Sunday, November 11, 2012

Dulce et Decorum est

Civil War family via Dream Dogs Art

I never have much to say on these holidays that memorialize soldiers and war and killing and dying. I shirk from expressions like freedom isn't free. I feel a roiling conflict when asked to honor the soldier and not the war and risk the censure of those who take to these easily. I might even envy them. I don't begin to understand the life of a Marine, the dedication, the camaraderie, the duty. I saw the movie Lincoln this weekend and was struck, again, by the simpler brutality of the Civil War when men fought against men, most of the time, in hand to hand combat. It is at once heroic to watch and absurd. I also happened to read an article in the New Yorker magazine called Atonement about a very young Iraqi veteran tortured by a debacle in 2009 when his unit in Iraq opened fire in a street battle and brutally murdered members of a family, including a baby. He eventually tracks down the remaining members of the family and asks for forgiveness, which they give to him, but the cost of this atonement took my breath away. Over 4,000 American soldiers died in Iraq and over 150,000 Iraqis died. This morning, the Los Angeles Times newspaper includes an article titled 2 Wars, 11 Years, 725 fallen Californians. The article states that 41% of these soldiers who died were not yet 22 years old. Sixty-three of them were still teenagers. Those numbers don't make me feel proud; they make me feel ashamed. No, freedom isn't free, but sending boys away to fight and kill never works, has never worked and will never work. On Veterans' Day, I will honor those who have fallen and those who have had to kill others in the name of freedom or liberty or God, but I feel sad for just about everyone.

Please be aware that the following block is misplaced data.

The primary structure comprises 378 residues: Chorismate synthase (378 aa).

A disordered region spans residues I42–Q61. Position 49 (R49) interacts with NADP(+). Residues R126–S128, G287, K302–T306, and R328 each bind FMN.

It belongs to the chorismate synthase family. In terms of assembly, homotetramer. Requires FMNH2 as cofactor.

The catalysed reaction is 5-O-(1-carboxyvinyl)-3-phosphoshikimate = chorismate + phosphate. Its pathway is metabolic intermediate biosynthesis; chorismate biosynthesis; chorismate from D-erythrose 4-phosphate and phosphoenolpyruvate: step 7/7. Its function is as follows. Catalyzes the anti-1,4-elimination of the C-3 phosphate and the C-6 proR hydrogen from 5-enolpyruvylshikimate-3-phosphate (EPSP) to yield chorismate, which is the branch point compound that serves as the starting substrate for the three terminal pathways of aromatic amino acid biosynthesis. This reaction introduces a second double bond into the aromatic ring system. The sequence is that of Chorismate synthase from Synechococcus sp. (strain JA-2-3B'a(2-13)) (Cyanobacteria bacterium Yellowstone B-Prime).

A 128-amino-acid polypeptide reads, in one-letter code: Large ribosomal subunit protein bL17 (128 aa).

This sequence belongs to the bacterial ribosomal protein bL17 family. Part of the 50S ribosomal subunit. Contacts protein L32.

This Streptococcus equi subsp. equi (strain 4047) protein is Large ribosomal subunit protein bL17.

Dulce Et Decorum Est

Bent double, like old beggars under sacks,
Knock-kneed, coughing like hags, we cursed through sludge,
Till on the haunting flares we turned our backs
And towards our distant rest began to trudge.
Men marched asleep. Many had lost their boots
But limped on, blood-shod. All went lame; all blind;
Drunk with fatigue; deaf even to the hoots
Of disappointed shells that dropped behind.

GAS! Gas! Quick, boys!-- An ecstasy of fumbling,
Fitting the clumsy helmets just in time;
But someone still was yelling out and stumbling
And floundering like a man in fire or lime.--
Dim, through the misty panes and thick green light
As under a green sea, I saw him drowning.

In all my dreams, before my helpless sight,
He plunges at me, guttering, choking, drowning.

If in some smothering dreams you too could pace
Behind the wagon that we flung him in,
And watch the white eyes writhing in his face,
His hanging face, like a devil's sick of sin;
If you could hear, at every jolt, the blood
Come gargling from the froth-corrupted lungs,
Obscene as cancer, bitter as the cud
Of vile, incurable sores on innocent tongues,--
My friend, you would not tell with such high zest
To children ardent for some desperate glory,
The old Lie: Dulce et decorum est
Pro patria mori

Wilfred Owen (1893-1918)


  1. Your words are an arsenal of powerful, well-placed shots. You packed a wallop in just one paragraph, and i agree. I so agree. My friend Francis just turned 4 and her dad just came back with no legs. It seems impossibly hard some days.